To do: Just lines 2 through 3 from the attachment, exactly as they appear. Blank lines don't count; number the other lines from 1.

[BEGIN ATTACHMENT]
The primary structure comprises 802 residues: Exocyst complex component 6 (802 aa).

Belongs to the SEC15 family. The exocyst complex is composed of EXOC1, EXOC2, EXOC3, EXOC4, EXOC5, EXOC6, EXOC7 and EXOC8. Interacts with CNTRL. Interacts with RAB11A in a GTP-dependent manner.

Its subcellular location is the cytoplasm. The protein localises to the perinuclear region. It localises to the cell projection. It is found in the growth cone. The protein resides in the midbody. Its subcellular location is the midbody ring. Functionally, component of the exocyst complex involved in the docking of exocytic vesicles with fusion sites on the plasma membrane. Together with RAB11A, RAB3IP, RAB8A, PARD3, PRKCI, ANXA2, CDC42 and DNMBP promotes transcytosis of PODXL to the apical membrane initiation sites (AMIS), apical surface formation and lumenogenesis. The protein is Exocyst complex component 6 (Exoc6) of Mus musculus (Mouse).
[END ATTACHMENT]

Belongs to the SEC15 family. The exocyst complex is composed of EXOC1, EXOC2, EXOC3, EXOC4, EXOC5, EXOC6, EXOC7 and EXOC8. Interacts with CNTRL. Interacts with RAB11A in a GTP-dependent manner.

Its subcellular location is the cytoplasm. The protein localises to the perinuclear region. It localises to the cell projection. It is found in the growth cone. The protein resides in the midbody. Its subcellular location is the midbody ring. Functionally, component of the exocyst complex involved in the docking of exocytic vesicles with fusion sites on the plasma membrane. Together with RAB11A, RAB3IP, RAB8A, PARD3, PRKCI, ANXA2, CDC42 and DNMBP promotes transcytosis of PODXL to the apical membrane initiation sites (AMIS), apical surface formation and lumenogenesis. The protein is Exocyst complex component 6 (Exoc6) of Mus musculus (Mouse).